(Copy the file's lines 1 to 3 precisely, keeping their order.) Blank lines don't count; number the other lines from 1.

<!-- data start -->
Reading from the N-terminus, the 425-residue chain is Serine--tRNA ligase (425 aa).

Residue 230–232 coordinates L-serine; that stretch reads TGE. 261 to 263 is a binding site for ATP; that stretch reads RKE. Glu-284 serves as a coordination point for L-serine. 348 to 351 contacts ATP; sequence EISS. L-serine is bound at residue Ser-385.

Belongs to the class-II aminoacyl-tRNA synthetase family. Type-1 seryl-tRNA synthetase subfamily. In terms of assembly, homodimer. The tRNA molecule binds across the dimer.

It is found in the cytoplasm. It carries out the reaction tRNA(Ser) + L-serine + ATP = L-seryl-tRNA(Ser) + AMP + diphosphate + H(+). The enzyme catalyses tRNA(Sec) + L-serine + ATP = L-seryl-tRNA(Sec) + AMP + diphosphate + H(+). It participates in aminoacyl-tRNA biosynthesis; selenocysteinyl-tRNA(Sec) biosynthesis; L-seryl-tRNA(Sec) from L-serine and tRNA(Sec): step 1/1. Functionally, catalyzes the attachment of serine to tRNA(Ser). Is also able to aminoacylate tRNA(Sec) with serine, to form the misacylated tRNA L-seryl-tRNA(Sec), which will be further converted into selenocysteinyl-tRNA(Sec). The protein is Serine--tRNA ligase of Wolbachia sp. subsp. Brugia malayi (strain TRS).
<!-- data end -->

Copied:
Reading from the N-terminus, the 425-residue chain is Serine--tRNA ligase (425 aa).

Residue 230–232 coordinates L-serine; that stretch reads TGE. 261 to 263 is a binding site for ATP; that stretch reads RKE. Glu-284 serves as a coordination point for L-serine. 348 to 351 contacts ATP; sequence EISS. L-serine is bound at residue Ser-385.

Belongs to the class-II aminoacyl-tRNA synthetase family. Type-1 seryl-tRNA synthetase subfamily. In terms of assembly, homodimer. The tRNA molecule binds across the dimer.